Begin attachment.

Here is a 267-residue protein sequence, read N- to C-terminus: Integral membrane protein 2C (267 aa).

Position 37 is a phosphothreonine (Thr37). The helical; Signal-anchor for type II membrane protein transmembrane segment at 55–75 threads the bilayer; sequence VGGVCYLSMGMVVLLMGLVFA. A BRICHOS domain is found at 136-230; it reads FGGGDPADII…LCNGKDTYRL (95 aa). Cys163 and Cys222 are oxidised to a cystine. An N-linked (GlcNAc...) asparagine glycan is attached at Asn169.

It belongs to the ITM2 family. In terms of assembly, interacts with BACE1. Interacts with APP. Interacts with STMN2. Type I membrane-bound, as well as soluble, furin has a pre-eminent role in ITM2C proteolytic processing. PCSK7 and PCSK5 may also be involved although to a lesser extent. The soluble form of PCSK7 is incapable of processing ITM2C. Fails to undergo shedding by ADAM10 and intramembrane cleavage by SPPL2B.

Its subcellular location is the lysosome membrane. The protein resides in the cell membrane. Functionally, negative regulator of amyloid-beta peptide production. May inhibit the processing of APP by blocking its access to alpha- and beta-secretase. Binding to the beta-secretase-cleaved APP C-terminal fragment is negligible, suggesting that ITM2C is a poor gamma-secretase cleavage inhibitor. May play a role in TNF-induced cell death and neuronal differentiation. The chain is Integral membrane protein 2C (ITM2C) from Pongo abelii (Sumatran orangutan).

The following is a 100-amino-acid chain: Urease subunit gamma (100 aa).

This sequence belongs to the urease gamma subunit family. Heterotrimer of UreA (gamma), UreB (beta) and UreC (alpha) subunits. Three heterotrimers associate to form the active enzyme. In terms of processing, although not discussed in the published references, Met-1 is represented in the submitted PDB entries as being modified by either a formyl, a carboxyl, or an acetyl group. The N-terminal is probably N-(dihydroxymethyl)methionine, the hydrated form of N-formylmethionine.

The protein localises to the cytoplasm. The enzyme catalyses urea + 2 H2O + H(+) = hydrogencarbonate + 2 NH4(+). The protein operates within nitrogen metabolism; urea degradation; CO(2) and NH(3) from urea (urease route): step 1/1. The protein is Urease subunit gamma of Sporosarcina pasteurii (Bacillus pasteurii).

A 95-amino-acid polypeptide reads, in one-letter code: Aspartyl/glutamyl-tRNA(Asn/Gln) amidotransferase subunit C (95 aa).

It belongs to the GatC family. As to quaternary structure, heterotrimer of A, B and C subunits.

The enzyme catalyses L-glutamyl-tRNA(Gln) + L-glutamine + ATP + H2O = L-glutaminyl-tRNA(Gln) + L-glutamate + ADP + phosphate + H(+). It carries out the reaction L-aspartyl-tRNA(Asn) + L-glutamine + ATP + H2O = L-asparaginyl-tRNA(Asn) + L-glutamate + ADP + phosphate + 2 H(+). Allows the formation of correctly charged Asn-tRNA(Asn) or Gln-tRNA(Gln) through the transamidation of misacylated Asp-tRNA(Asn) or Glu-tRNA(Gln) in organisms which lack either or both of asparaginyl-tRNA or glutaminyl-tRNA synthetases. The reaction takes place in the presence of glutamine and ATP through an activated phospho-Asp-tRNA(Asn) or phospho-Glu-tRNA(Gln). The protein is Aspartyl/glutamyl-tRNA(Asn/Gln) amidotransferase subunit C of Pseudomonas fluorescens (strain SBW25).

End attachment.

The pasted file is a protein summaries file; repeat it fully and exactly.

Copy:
Here is a 267-residue protein sequence, read N- to C-terminus: Integral membrane protein 2C (267 aa).

Position 37 is a phosphothreonine (Thr37). The helical; Signal-anchor for type II membrane protein transmembrane segment at 55–75 threads the bilayer; sequence VGGVCYLSMGMVVLLMGLVFA. A BRICHOS domain is found at 136-230; it reads FGGGDPADII…LCNGKDTYRL (95 aa). Cys163 and Cys222 are oxidised to a cystine. An N-linked (GlcNAc...) asparagine glycan is attached at Asn169.

It belongs to the ITM2 family. In terms of assembly, interacts with BACE1. Interacts with APP. Interacts with STMN2. Type I membrane-bound, as well as soluble, furin has a pre-eminent role in ITM2C proteolytic processing. PCSK7 and PCSK5 may also be involved although to a lesser extent. The soluble form of PCSK7 is incapable of processing ITM2C. Fails to undergo shedding by ADAM10 and intramembrane cleavage by SPPL2B.

Its subcellular location is the lysosome membrane. The protein resides in the cell membrane. Functionally, negative regulator of amyloid-beta peptide production. May inhibit the processing of APP by blocking its access to alpha- and beta-secretase. Binding to the beta-secretase-cleaved APP C-terminal fragment is negligible, suggesting that ITM2C is a poor gamma-secretase cleavage inhibitor. May play a role in TNF-induced cell death and neuronal differentiation. The chain is Integral membrane protein 2C (ITM2C) from Pongo abelii (Sumatran orangutan).

The following is a 100-amino-acid chain: Urease subunit gamma (100 aa).

This sequence belongs to the urease gamma subunit family. Heterotrimer of UreA (gamma), UreB (beta) and UreC (alpha) subunits. Three heterotrimers associate to form the active enzyme. In terms of processing, although not discussed in the published references, Met-1 is represented in the submitted PDB entries as being modified by either a formyl, a carboxyl, or an acetyl group. The N-terminal is probably N-(dihydroxymethyl)methionine, the hydrated form of N-formylmethionine.

The protein localises to the cytoplasm. The enzyme catalyses urea + 2 H2O + H(+) = hydrogencarbonate + 2 NH4(+). The protein operates within nitrogen metabolism; urea degradation; CO(2) and NH(3) from urea (urease route): step 1/1. The protein is Urease subunit gamma of Sporosarcina pasteurii (Bacillus pasteurii).

A 95-amino-acid polypeptide reads, in one-letter code: Aspartyl/glutamyl-tRNA(Asn/Gln) amidotransferase subunit C (95 aa).

It belongs to the GatC family. As to quaternary structure, heterotrimer of A, B and C subunits.

The enzyme catalyses L-glutamyl-tRNA(Gln) + L-glutamine + ATP + H2O = L-glutaminyl-tRNA(Gln) + L-glutamate + ADP + phosphate + H(+). It carries out the reaction L-aspartyl-tRNA(Asn) + L-glutamine + ATP + H2O = L-asparaginyl-tRNA(Asn) + L-glutamate + ADP + phosphate + 2 H(+). Allows the formation of correctly charged Asn-tRNA(Asn) or Gln-tRNA(Gln) through the transamidation of misacylated Asp-tRNA(Asn) or Glu-tRNA(Gln) in organisms which lack either or both of asparaginyl-tRNA or glutaminyl-tRNA synthetases. The reaction takes place in the presence of glutamine and ATP through an activated phospho-Asp-tRNA(Asn) or phospho-Glu-tRNA(Gln). The protein is Aspartyl/glutamyl-tRNA(Asn/Gln) amidotransferase subunit C of Pseudomonas fluorescens (strain SBW25).